Fa st Food Movie Theater
Ca bl e TV

Subway Internet Banking Mail Based Repairs

Emphasizes encounters with equipment

Internet-based Services

Low

MANAGING SERVICE ENCOUNTERS--1


Service encounter: A period of time during which customers interact directly with a service Moments of truth: Defining points in service delivery where customers interact with employees or equipment Critical incidents: specific encounters that result in especially satisfying/dissatisfying outcomes for either customers or service employees

MANAGING SERVICE ENCOUNTERS--2

Service success often rests on performance of junior contact personnel Must train, coach, role model desired behavior Thoughtless or badly behaved customers can cause problems for service personnel (and other customers) Must educate customers, clarify what

THE PURCHASE PROCESS FOR SERVICES


Prepurchase Stage Awareness of need Information search Evaluation of alternative service suppliers Service Encounter Stage

Request service from chosen supplier Service delivery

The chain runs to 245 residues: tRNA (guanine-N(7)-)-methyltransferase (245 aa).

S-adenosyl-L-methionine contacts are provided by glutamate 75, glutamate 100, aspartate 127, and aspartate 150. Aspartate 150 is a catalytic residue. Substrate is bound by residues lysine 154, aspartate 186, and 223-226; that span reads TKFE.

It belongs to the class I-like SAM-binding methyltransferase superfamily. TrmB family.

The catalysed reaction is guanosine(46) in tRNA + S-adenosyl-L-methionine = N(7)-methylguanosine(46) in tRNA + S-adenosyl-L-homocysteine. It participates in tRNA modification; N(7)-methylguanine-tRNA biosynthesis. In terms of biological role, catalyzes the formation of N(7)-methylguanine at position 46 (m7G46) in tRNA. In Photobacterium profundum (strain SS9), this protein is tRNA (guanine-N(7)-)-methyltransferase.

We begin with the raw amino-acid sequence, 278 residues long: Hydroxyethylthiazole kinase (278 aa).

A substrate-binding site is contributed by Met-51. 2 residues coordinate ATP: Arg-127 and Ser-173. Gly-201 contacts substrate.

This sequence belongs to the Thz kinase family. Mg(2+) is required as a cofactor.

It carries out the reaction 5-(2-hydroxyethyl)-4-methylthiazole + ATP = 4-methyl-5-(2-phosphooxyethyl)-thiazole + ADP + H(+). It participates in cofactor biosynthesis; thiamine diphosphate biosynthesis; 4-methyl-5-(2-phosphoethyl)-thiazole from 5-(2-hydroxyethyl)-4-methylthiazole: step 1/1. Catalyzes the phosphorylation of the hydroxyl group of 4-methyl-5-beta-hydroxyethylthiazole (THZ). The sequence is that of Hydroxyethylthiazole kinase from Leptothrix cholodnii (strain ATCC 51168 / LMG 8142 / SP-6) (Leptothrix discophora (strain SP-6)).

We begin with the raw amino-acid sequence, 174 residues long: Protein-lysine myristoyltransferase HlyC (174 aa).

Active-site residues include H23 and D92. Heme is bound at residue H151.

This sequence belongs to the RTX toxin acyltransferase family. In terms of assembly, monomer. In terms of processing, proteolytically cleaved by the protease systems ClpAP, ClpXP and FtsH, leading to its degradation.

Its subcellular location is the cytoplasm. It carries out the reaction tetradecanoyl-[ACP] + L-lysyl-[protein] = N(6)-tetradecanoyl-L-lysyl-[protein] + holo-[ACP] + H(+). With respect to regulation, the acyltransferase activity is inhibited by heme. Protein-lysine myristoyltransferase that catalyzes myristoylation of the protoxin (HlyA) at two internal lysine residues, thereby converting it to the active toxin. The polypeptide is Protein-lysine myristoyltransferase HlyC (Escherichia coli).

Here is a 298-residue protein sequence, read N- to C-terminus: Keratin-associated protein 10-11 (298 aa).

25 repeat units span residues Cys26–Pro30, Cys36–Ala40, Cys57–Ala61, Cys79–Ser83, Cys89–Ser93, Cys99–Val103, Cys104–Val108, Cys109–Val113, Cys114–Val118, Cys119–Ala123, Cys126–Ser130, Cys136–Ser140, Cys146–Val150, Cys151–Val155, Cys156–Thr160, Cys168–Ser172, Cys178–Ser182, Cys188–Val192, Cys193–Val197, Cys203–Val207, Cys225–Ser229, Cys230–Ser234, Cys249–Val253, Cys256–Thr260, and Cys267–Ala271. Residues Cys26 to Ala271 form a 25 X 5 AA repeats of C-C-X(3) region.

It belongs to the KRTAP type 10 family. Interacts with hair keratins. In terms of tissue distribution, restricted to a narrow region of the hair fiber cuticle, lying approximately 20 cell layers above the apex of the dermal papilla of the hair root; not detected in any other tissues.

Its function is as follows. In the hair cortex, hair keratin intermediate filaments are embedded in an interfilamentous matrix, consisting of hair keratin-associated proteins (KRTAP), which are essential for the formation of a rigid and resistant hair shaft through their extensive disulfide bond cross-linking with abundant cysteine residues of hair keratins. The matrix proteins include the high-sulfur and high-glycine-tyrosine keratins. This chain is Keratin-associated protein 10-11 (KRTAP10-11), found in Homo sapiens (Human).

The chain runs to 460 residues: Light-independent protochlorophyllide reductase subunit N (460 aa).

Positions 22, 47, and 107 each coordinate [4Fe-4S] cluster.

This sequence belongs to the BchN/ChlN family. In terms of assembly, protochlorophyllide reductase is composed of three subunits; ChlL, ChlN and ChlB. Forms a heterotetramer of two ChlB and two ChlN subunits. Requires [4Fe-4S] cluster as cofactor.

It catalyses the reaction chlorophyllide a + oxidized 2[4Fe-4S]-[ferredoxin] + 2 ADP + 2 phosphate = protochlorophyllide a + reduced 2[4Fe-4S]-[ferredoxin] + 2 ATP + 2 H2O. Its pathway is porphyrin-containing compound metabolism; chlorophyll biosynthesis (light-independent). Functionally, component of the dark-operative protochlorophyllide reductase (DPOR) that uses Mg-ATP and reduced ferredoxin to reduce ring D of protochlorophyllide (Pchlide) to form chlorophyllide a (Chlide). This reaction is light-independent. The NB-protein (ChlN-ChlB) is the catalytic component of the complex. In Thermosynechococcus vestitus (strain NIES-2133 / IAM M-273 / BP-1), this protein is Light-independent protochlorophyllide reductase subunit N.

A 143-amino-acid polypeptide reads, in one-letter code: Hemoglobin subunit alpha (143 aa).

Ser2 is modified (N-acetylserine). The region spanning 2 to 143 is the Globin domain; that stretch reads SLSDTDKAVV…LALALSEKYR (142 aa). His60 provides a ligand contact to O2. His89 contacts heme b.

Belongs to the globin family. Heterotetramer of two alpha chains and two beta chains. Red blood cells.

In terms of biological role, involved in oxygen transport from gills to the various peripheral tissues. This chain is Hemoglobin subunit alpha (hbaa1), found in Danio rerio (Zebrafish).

Postpurchase Stage

Evaluation of service performance Future intentions

PERCEIVED RISKS IN PURCHASING AND USING SERVICES


Functional unsatisfactory performance outcomes Financial monetary loss, unexpected extra costs Temporal wasted time, delays lead to problems Physical personal injury, damage to possessions Psychological fears and negative emotions Social how others may think and react Sensory unwanted impacts to any of five senses

FACTORS THAT INFLUENCE CUSTOMER EXPECTATIONS OF SERVICES


Explicit & Implicit Service Promises Word-of-Mouth Past Experience

Personal Needs Desired Service Beliefs about What Is Possible

ZONE OF TOLERANCE

Perceived Service Alterations Adequate Service Situational Factors Predicted Service